Jubally Blog

Property Tax Increase, More Jobs Part of Austin Budget Plan

                    <p> By Sarah Coppola</p>
                        <p>American-Statesman Staff</p>
                        <p>The typical Austin household would pay $173 more in city taxes, utility bills and other fees next year under the 2013-14 budget that city officials proposed Thursday.</p>
                        <p>Austin’s property tax rate would grow from 50.29 cents per $100 of property value to 51.14 cents. For the owner of a median-value home of $185,133 that would mean a city bill of $947, a $50 increase over this fiscal year, when the median-value home was $178,327.</p>
                        <p>That tax rate is slightly slower than the highest rate the city could choose under state law – 51.34 cents – without triggering a possible election to limit the increase.</p>
                        <p>Austinites would also pay about $123 more next year for electricity, water and fees that appear on utility bills.</p>
                        <p>Thursday is the City Council’s first look at the budget plan, and it will hold public hearings about the proposal on Aug. 22 and Aug. 29. The council could change any of the details when it adopts a final tax rate and budget in early September that will take effect Oct. 1.</p>
                        <p>The plan includes 1.5 percent pay raises for “civilian” or non-public-safety employees, who make up the bulk of the city’s workforce, as well as police officers.</p>
                        <p>The 1.5 percent increase for police was written into a contract the police union signed recently with the city. Contract negotiations with firefighters and paramedics aren’t finished yet, so it’s not clear what raise they will receive. Civilian workers have no bargaining rights.</p>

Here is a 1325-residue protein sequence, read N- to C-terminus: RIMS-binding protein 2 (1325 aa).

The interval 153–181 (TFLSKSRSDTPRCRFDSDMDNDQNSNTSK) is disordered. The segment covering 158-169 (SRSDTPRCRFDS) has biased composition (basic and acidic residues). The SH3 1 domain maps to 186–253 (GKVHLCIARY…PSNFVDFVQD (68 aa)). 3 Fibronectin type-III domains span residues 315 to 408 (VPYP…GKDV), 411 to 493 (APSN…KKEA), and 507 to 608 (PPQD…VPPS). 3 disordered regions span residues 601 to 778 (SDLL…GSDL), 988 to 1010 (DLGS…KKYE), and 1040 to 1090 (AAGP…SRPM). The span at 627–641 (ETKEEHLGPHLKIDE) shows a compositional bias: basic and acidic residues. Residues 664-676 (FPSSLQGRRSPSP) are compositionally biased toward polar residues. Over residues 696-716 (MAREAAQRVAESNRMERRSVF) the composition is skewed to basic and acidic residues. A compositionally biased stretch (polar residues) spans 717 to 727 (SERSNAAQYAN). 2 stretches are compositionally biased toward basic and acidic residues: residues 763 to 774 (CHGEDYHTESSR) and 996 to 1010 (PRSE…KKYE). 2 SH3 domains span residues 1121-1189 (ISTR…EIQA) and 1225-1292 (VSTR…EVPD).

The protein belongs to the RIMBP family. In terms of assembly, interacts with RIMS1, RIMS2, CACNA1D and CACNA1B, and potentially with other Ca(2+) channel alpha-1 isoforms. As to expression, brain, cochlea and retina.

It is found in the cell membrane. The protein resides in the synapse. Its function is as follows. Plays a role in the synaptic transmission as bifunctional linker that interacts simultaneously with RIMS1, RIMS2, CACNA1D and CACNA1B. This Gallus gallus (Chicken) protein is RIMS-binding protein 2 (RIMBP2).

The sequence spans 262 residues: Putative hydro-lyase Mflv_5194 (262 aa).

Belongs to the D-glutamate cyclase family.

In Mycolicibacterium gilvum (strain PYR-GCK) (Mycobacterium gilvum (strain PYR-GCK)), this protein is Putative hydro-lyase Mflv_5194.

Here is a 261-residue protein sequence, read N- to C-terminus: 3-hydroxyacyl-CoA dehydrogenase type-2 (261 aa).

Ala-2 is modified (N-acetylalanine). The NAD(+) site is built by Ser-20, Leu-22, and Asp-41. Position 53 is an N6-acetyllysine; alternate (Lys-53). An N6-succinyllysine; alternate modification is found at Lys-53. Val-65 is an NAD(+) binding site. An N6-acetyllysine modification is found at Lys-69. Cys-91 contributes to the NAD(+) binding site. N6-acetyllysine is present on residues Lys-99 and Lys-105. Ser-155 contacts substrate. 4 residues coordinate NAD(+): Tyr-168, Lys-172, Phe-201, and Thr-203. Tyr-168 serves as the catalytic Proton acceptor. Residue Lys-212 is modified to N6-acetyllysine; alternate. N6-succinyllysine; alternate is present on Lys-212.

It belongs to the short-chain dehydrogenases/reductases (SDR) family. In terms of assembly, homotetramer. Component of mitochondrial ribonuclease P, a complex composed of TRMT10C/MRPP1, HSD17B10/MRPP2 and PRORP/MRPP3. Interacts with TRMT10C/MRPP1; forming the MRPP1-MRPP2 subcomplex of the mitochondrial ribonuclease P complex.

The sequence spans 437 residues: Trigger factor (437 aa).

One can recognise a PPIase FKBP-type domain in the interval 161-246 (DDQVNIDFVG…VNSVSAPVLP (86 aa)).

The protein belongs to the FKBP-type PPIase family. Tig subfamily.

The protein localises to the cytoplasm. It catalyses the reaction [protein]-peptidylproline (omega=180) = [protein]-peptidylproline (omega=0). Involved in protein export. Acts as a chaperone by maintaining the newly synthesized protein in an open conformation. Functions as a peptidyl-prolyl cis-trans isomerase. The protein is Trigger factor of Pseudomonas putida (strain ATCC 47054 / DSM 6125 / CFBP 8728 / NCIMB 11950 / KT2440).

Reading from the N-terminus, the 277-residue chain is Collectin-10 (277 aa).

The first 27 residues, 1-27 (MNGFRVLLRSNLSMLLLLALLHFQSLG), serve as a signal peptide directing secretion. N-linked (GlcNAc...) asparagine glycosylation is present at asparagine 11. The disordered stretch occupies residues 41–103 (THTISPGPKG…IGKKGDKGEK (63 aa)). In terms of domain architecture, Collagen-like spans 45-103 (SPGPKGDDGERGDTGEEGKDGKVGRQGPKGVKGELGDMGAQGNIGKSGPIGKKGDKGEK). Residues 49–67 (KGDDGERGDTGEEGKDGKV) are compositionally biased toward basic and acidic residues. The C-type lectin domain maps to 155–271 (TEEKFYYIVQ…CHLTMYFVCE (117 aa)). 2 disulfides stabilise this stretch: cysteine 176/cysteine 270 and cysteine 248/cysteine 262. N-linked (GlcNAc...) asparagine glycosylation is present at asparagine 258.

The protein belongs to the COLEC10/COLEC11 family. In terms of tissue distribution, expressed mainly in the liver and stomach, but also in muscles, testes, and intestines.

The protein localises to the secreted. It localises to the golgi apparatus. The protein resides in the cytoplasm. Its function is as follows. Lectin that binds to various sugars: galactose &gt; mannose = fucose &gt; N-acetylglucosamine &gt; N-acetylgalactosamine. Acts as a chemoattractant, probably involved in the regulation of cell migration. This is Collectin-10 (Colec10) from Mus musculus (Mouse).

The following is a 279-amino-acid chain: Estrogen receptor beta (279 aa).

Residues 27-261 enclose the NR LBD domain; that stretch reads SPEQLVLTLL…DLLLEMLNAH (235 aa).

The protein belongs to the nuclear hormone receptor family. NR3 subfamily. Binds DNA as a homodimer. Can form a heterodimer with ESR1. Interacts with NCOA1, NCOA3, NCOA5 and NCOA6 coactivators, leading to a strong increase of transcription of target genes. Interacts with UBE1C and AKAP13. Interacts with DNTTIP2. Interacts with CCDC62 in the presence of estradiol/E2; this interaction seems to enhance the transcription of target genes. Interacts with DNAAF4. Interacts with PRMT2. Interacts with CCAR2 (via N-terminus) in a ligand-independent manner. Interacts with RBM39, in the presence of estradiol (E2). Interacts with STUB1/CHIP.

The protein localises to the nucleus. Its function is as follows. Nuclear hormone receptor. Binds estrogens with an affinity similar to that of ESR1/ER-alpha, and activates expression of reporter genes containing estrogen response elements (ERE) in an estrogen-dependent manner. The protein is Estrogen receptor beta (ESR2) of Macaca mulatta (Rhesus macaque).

<p>All city employees got 3 percent raises this year.</p>
                        <p>Under the $3.3 billion budget, the city would add 365 jobs to its nearly 12,400-person payroll, including 47 police officers to keep pace with Austin’s standard of two officers per every 1,000 residents.</p>
                        <p>Other jobs that would be added include 20 parks staffers to maintain city-owned cemeteries (replacing a contractor that has previously done the work) and 23 jobs in the planning department to inspect and permit new construction. That department has been dealing with a backlog of permit requests as development picks up again.</p>
                        <p>The budget also includes money to continue programs that the City Council began recently or agreed to start in 2014, including paid parental leave (paid time off for employees who give birth to or adopt a child) and police patrols along three hike-and-bike trails to keep those trails open at night.</p>
                        <p>Also in the plan is money for big construction projects that are already underway, including a new central library, a tunnel to control flooding along Waller Creek and a water treatment plant in Northwest Austin.</p>
                        <p>Austin’s financial outlook is rosy because sales tax revenue, which makes up a fifth of the money that pays for most city services, has bounced back from big drops during the economic downturn.</p>
                        <p>The property that the city can tax has also increased as many new homes, apartments and commercial projects are built.</p>
                        <p>If the city kept in place the current property tax rate of 50.29 cents, the owners of a median-value home would pay $931 next year – a smaller increase of $34.</p>
                        <p>But budget staffers said the city would be short several million dollars at that rate, partly because of increases that are beyond the city’s control, such as health insurance costs.</p>
                        <p><a href="http://www.statesman.com/news/news/local/property-tax-increase-more-jobs-part-of-austin-bud/nY996/" target="_blank"></a>